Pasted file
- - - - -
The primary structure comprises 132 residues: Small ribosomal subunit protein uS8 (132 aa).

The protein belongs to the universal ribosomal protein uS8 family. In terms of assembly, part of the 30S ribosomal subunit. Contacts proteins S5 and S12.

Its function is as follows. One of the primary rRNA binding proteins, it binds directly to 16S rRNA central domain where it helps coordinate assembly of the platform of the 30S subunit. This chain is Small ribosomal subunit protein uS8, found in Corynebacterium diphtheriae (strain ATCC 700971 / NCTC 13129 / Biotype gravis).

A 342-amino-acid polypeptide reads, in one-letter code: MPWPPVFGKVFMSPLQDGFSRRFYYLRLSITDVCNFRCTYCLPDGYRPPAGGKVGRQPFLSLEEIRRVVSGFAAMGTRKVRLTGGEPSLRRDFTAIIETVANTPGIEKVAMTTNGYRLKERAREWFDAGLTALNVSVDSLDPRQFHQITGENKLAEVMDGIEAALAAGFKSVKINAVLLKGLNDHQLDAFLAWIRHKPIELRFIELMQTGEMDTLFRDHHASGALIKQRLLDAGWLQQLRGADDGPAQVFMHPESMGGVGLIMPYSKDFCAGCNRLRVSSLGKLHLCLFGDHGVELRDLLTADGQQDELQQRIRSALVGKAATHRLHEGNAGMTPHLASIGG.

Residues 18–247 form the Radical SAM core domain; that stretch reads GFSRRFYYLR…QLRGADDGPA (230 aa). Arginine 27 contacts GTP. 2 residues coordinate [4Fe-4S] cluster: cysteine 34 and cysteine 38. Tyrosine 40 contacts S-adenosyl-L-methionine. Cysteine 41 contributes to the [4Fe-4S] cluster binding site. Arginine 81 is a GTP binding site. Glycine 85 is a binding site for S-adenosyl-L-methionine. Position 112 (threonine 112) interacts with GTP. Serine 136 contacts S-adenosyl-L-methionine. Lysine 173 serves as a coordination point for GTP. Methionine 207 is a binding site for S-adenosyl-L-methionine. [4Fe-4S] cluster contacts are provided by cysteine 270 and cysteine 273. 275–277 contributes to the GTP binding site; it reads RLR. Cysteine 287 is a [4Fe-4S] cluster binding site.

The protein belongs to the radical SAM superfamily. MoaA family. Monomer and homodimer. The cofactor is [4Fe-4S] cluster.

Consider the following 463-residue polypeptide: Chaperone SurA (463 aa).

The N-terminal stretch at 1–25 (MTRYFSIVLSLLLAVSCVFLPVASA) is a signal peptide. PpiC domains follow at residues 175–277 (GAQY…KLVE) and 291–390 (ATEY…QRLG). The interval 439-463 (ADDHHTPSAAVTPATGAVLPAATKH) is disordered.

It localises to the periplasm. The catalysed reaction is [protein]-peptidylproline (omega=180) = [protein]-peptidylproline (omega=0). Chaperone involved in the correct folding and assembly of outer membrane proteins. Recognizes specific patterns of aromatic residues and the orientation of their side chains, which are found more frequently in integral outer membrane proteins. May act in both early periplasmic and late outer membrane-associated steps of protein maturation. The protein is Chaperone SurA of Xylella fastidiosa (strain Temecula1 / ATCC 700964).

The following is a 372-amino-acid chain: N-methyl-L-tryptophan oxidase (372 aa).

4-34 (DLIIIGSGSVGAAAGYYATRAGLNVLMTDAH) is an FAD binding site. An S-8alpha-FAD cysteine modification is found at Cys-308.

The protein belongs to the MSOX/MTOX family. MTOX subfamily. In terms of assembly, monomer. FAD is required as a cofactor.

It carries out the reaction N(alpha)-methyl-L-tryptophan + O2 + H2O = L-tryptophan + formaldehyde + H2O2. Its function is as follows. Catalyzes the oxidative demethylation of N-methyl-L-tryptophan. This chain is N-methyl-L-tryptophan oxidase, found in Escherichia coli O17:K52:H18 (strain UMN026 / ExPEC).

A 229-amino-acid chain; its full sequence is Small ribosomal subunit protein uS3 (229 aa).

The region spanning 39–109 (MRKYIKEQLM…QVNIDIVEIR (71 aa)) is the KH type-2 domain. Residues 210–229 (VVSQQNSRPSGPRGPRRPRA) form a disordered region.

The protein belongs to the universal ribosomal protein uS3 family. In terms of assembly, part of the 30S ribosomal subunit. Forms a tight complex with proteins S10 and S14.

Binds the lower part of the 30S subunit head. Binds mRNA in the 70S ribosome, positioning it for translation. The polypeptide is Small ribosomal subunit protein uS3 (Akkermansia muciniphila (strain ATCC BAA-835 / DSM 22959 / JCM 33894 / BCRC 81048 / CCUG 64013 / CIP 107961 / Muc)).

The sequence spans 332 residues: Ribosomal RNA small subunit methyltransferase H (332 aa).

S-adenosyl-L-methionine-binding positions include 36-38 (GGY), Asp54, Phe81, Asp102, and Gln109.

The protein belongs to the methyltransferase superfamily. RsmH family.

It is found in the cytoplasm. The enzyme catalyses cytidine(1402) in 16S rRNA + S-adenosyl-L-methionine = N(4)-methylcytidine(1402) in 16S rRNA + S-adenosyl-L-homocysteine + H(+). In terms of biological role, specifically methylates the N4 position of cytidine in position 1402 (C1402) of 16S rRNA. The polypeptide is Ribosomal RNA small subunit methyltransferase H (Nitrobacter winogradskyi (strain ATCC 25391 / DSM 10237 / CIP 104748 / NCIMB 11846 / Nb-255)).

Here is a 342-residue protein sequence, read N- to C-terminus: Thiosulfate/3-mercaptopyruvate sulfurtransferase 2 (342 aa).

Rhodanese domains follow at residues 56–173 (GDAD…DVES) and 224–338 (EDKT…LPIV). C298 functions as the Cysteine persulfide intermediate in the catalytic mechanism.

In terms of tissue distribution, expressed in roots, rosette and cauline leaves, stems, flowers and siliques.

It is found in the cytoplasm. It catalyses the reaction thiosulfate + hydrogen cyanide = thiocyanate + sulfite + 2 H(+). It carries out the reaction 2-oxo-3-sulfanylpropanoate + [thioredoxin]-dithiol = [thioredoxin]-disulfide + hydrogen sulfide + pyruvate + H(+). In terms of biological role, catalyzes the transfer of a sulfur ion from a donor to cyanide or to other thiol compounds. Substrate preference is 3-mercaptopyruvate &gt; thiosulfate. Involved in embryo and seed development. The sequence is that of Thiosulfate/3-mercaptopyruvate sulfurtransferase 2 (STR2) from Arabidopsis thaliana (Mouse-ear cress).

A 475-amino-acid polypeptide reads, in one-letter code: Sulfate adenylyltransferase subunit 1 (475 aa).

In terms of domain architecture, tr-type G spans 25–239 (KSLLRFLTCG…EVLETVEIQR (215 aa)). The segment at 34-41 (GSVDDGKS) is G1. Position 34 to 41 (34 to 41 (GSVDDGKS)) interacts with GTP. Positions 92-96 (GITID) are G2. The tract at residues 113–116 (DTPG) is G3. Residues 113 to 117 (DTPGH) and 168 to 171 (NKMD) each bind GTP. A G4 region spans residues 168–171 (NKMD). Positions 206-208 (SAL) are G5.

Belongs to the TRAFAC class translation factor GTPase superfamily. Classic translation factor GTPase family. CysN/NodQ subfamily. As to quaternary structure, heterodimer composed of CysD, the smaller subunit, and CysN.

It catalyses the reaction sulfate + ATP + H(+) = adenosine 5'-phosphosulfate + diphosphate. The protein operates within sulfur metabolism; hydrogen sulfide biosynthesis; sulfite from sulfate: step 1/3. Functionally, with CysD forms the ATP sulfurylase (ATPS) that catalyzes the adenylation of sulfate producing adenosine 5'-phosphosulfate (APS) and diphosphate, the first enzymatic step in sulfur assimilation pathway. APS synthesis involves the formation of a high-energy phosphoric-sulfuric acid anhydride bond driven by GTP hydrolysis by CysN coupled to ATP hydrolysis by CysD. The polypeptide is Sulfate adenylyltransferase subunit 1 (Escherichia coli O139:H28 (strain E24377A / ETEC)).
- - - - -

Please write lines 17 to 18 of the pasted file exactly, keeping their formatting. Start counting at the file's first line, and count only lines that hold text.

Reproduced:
Binds the lower part of the 30S subunit head. Binds mRNA in the 70S ribosome, positioning it for translation. The polypeptide is Small ribosomal subunit protein uS3 (Akkermansia muciniphila (strain ATCC BAA-835 / DSM 22959 / JCM 33894 / BCRC 81048 / CCUG 64013 / CIP 107961 / Muc)).

The sequence spans 332 residues: Ribosomal RNA small subunit methyltransferase H (332 aa).